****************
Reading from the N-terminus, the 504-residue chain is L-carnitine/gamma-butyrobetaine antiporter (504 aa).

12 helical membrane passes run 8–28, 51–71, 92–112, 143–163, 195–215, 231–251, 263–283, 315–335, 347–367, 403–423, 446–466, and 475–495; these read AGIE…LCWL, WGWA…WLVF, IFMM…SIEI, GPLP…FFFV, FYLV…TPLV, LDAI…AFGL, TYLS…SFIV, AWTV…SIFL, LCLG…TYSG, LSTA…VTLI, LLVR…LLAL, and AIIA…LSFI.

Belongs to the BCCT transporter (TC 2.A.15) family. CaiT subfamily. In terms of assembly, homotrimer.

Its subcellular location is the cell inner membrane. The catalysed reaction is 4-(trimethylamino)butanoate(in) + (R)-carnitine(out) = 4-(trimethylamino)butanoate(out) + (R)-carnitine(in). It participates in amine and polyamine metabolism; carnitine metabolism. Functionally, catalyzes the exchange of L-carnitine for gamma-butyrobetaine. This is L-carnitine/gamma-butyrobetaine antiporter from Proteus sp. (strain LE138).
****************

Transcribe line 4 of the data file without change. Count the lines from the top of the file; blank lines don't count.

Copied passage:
Its subcellular location is the cell inner membrane. The catalysed reaction is 4-(trimethylamino)butanoate(in) + (R)-carnitine(out) = 4-(trimethylamino)butanoate(out) + (R)-carnitine(in). It participates in amine and polyamine metabolism; carnitine metabolism. Functionally, catalyzes the exchange of L-carnitine for gamma-butyrobetaine. This is L-carnitine/gamma-butyrobetaine antiporter from Proteus sp. (strain LE138).